“Celebrating diversity and variance without losing the balls of one’s own expression”

Posted: December 3, 2013 in Uncategorized

The title of this post is taken from a rambled run-on sentence that I awoke to find scrawled on a yellow note-pad just a little while ago this morning, presumably written down in the wee hours while I was finishing up some work (e.g. drinking Midnight Moonshine and watching the sky make fun colors as morning approached) before crashing out for a nap.

The note reads like this:

“Faith community and concept without compromise of self, without loss, only gain. Polytheism without relativism — PSVL wrote about this?? — and the “many” without the loss of “one”. Celebrating diversity and variance without losing the proverbial balls of one’s own expression of a truth”.

Now, I don’t remember writing this, and I can’t really posit a guess as to what I was thinking of at the time. (There is a good chance that it involved gods, though.) However, on finding it this morning, I went on over to PSVL’s “Queer I Stand” column at Patheos and found the article referenced in my note: “Polytheism is not Relativism“. A lot of important points are made, and e does a good job of summarizing many of my thoughts on religious pluralism, and the linking of theological “manys” to the “manys” of physical and biological sciences. So as I sat sipping my coffee and reading eir article, I asked, “do I have anything to add?”.

Why yes, yes I do.

There seems to be this sentiment in many “progressive” and “diverse” movements and modes of thinking and engaging that relativism (e.g. everything is relative to the cultural or chronological perspectives that bore it into the world, and there are no absolutes, and all things are therefore equal within a relativistic examination) is somehow the best (or even the only) way to actively engage and relate with our own values and devotional or gnosis-born relations. 101 classes on moral theory and ethics in a university’s philosophy department introduce within their curriculum young would-be-scholars to various theories of moral process and procedure, including the concept of moral relativism. This theory suggests that we should consider the context from which a person’s behavior is based before casting moral judgment upon it (and thereby increasing the amount of collective/inter-cultural tolerance to be expected).

Tolerance is great. But acceptance is better.

And that’s my problem with relativism. It is an excellent tool for suspending rash judgment and initial executions of moral absolutism (or theological absolutism, or intellectual absolutism, or sexual absolutism, etc), but it falls wicked short of the mark when it comes to how we navigate our own on-board value systems. By not challenging or debating things that we do not find ourselves agreeing with, we lose the precious opportunities to be introduced to parts of ourselves we didn’t know we had. The oft-quoted Delphic Maxim comes to mind and heart now: “Know Thyself”. Now, I don’t normally quote scripture, for this cannot be done without cherry-picking the parts we like from those that we do not — for example, “Rule thy wife” is another Maxim, if memory serves — but in this instance I think it an important value to set up as “good and important”. Knowing one’s own self, one’s own worth, one’s weight in this world with regard to one’s own moral caliber, social temperance, political maneuverings or hierarchical agilities, is a pretty important thing. Some would even argue, rightly so I think, that a major theme within engagement with the divine Mysteries is indeed to be introduced further and deeper to a more masterful understanding of yourself, through service and engagement with the divine Powers. (No, that doesn’t mean that Mysteries are about “Self > Gods”, but rather, that a relationship is always and ever a two-or-more-way street, even one with clear hierarchical and axial structure.)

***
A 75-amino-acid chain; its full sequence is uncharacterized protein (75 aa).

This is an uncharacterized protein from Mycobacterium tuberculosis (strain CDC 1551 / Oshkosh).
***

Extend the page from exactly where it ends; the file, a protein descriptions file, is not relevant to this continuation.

My point is that, in my experience and observations, those who over-indulge in (the idea or even facade of) relativistic outlooks basically hide behind a sense of faux-tolerance, as if having judgments or opinions different from the mainstream would be earth-shattering. Similarly in my experience, it WOULD be earth-shattering for a great many people: unresolved personal issues and areas of self-ignorance would come to light, judgments that we cast upon ourselves and then disjointedly project outward at others would rise up and boil stinkily over into the fires of self-evaluation. But I’m all about uprisings and shaking the earth. What is the point of relationship if everything remains static?